Category Archives: Decisions

What Should You Change?

“I know what I SHOULD do, but I don’t!”

Listening to people’s words is really fascinating.

If you ever hear “I should…”, then here is the conclusion you can make – they won’t.

“Should” automatically implies that they aren’t going to do it. If they were going to do it they would use some other phrase like “I will…” or “when I…”.

“Should” = won’t happen.

Now before you get defensive, and say “Yes, but…” let me add one piece.

There is a REALLY good reason that you won’t do it, and that is that most of the things that you think you “should” do, you really shouldn’t.

Let me give you 2 examples.

First, think about a time when you didn’t stand up for yourself and you thought “I should have really given them a mouthful!”

Well, no you shouldn’t have.

This “should” comes up as an over-reaction to the initial under-reaction. I’ve had people tell me what they “should” have done, and it included things that would have landed them in police custody. It was a really good thing that they didn’t act upon that “should”.

This might seem too obvious an example of when “should” is wrong, but check for a moment. How many other times have you said “I should do X”, when X is really an overreaction to the original situation?

Second, doing the things you “know you should”, because someone else said so.

If someone tells you what to do, even if they are parents, teachers, friends or doctors, they are not always right. Sometimes in fact they are completely wrong. They can be absolutely, completely sure of something, and still be wrong. Certainly is not truth.

You might try what they suggest and find that it doesn’t work for you, but you might still be left with this sense that you “should” be doing what they say.

This “should” is not a signal to keep stubbornly trying to do something. It is a signal to reassess the original statement, maybe add some qualifiers, or even throw the whole idea away completely.

Either way, when you hear yourself say “should”, realize this means you won’t, and you might be better off anyway.

These two self-reflections alone may help you get rid of a whole lot of “should”s in your life, and a whole lot of guilt as well.

-Dr Martin Russell

Maths For Choosing A Therapist

A therapist can be a very personal choice, so it can seem a bit ridiculous to apply mathematics to such a situation.

But let me build up to it using a trivial choice: deciding where to fill up your car.

Let’s say that you will pass quite a few gas stations on your way going home, and you want to fill up your car for the cheapest price. You need to choose when to buy and when to drive on to the next one.

In this example we will assume that you don’t have a place that you already know is cheaper, and also that you can’t be bothered turning around and going back if you discover that the cheapest one was one you passed earlier.

When you drive by and see the price, how are you do choose what to do?

Do you just pick the first one you see and forget it? Do you wait for one that “seems” cheap? What if the later ones are all more expensive and you end up missing out on the better prices that came earlier?

What is the optimum strategy in such an uncertain situation?

It turns out that this has been tested mathematically, and the optimum strategy is fairly simple…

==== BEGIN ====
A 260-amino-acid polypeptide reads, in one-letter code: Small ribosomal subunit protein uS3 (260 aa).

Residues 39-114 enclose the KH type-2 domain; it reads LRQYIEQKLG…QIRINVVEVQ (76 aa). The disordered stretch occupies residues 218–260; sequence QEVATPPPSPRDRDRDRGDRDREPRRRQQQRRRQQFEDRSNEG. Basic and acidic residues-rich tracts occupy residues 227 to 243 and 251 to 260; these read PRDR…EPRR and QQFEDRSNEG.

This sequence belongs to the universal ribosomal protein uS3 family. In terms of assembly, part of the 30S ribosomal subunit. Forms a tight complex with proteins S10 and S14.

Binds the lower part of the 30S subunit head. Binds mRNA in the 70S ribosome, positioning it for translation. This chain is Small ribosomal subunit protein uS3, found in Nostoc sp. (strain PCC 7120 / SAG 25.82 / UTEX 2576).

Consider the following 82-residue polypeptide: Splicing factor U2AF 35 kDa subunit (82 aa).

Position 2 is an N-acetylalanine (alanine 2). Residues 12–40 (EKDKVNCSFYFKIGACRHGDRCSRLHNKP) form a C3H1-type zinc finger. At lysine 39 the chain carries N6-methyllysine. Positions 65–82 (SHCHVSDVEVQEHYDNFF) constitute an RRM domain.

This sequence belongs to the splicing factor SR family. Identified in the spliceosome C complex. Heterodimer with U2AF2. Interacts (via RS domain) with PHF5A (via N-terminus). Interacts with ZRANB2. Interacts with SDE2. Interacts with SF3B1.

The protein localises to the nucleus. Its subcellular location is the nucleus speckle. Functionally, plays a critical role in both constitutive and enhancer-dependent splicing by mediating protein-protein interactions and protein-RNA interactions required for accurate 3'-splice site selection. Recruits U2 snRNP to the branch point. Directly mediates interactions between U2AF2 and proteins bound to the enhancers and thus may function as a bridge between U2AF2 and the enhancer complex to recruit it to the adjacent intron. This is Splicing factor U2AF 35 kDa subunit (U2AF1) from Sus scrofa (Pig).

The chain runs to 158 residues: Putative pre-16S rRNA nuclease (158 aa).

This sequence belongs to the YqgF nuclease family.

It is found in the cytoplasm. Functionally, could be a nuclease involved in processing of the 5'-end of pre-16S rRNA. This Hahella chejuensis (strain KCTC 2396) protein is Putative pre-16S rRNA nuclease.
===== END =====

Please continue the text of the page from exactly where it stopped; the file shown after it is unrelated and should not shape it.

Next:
–> Drive past the first place and check the price, but don’t buy. Keep driving and turn in as soon as there is price cheaper than the first place.

This method works because it is very unlikely that the first place you go past will be the cheapest, but you also won’t wait too long and miss all the good prices.

So here’s a good use of this strategy…

Choosing A Therapist.

[This applies equally to professional help of any type from accountants and lawyers to naturopaths and dentists, and also to choosing self help books, videos, treatments, etc including the self help material you can purchase on this site.]

Most people who come to see me never really looked around before they settled on who they wanted to help them. They got a recommendation from their doctor or from a friend, or looked up on the internet. If you are happy to just accept their recommendation, or you will do a full treatment and move on to the next one if that one doesn’t work, then that’s fine, but to decide for yourself more quickly I suggest you do something different.

Assess the first person. Then search for someone better.

It’s not personal. It’s just playing the odds. Got back pain? Want to stop smoking? There are hundreds of choices available to you, and none of them work 100% of the time. The biggest risk is procrastinating and doing nothing.

Let me repeat: when you are in a new area and don’t yet have a comparison, then the first person you go to is mathematically UNlikely to be the best person for you.

Is this a lot of hunting? Yes it can be, and it’s certainly more than just taking the first option.

Is it worth the hunt? Well that depends on how important it is to you. Even if you hunt and find nothing better, then at least you know this when you go back.

Do you need to hunt forever? No. That’s the beauty of this strategy. You get started at the optimum time: when you know you are committing to the best decision you can make, as soon as possible.

Need help in any area and got too many choices?

Find a first option, sort out how to compare it to other options. Then keep searching and when you find better, get started on that one immediately.

-Dr Martin W. Russell